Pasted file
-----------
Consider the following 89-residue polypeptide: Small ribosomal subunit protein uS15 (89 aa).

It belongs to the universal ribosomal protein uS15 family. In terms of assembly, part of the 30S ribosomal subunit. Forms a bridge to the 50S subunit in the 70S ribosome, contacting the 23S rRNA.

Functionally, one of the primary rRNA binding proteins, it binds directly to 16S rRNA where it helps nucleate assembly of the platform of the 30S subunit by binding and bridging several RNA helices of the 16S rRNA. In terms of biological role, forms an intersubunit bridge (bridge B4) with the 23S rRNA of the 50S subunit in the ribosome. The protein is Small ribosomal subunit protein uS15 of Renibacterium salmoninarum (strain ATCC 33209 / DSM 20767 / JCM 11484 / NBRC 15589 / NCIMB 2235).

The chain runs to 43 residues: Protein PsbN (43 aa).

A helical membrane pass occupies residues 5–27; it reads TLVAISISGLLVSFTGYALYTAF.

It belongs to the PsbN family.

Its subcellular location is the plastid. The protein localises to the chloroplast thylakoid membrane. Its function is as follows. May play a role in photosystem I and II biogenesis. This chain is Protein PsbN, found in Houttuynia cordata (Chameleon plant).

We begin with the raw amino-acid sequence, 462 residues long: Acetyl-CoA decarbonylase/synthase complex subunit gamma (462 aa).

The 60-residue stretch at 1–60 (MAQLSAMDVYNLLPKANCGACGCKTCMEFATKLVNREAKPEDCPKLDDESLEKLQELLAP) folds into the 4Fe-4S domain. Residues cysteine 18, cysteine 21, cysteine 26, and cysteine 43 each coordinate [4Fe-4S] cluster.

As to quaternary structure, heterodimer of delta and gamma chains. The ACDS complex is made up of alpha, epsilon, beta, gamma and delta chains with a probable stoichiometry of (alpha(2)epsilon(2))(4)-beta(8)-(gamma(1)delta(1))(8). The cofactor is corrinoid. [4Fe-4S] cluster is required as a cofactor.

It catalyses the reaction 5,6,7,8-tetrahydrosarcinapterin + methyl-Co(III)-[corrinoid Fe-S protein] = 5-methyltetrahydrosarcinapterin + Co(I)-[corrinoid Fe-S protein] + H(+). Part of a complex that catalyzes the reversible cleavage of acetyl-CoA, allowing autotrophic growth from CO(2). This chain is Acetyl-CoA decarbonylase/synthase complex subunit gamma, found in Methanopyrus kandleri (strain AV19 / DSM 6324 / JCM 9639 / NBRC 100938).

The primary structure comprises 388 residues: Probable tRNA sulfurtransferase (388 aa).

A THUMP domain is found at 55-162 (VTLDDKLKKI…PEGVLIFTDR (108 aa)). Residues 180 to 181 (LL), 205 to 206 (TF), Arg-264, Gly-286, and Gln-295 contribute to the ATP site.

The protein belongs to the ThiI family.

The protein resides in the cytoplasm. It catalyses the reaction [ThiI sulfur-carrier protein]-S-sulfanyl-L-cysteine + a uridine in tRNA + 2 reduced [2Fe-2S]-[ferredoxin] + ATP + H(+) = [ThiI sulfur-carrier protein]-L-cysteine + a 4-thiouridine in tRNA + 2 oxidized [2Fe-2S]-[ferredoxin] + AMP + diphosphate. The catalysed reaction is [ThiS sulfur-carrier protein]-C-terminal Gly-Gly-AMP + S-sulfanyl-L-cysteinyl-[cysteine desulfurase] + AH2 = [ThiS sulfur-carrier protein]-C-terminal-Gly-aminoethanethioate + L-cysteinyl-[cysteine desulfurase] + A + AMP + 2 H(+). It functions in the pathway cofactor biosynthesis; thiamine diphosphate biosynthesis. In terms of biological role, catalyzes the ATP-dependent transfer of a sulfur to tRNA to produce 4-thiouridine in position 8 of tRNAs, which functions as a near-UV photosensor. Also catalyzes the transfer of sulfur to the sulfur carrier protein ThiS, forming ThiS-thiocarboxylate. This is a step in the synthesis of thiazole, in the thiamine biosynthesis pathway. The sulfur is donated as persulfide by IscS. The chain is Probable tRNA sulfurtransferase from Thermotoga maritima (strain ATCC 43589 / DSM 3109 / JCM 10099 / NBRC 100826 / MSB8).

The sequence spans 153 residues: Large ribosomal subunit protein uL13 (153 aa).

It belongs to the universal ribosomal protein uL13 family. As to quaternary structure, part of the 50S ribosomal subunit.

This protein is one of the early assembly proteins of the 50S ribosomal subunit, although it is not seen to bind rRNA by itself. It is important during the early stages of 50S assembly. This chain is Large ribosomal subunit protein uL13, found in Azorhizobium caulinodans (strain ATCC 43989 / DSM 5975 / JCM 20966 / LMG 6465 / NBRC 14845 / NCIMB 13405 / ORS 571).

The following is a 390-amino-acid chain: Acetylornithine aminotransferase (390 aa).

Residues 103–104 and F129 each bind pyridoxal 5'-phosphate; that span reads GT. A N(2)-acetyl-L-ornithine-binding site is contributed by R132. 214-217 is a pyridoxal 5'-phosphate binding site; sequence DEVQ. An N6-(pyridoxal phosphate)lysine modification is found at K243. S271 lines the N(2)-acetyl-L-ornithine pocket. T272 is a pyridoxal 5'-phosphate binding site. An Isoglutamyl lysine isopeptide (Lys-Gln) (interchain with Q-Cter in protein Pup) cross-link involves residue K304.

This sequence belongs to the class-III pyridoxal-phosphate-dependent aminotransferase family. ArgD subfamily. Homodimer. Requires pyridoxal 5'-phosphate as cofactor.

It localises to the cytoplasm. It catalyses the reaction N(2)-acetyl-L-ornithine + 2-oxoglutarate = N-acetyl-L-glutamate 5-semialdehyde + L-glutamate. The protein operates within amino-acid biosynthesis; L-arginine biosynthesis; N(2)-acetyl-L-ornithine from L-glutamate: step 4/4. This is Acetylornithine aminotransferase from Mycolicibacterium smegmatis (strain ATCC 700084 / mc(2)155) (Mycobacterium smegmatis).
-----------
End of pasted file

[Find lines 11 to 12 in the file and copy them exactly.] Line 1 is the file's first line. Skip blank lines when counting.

It catalyses the reaction 5,6,7,8-tetrahydrosarcinapterin + methyl-Co(III)-[corrinoid Fe-S protein] = 5-methyltetrahydrosarcinapterin + Co(I)-[corrinoid Fe-S protein] + H(+). Part of a complex that catalyzes the reversible cleavage of acetyl-CoA, allowing autotrophic growth from CO(2). This chain is Acetyl-CoA decarbonylase/synthase complex subunit gamma, found in Methanopyrus kandleri (strain AV19 / DSM 6324 / JCM 9639 / NBRC 100938).

The primary structure comprises 388 residues: Probable tRNA sulfurtransferase (388 aa).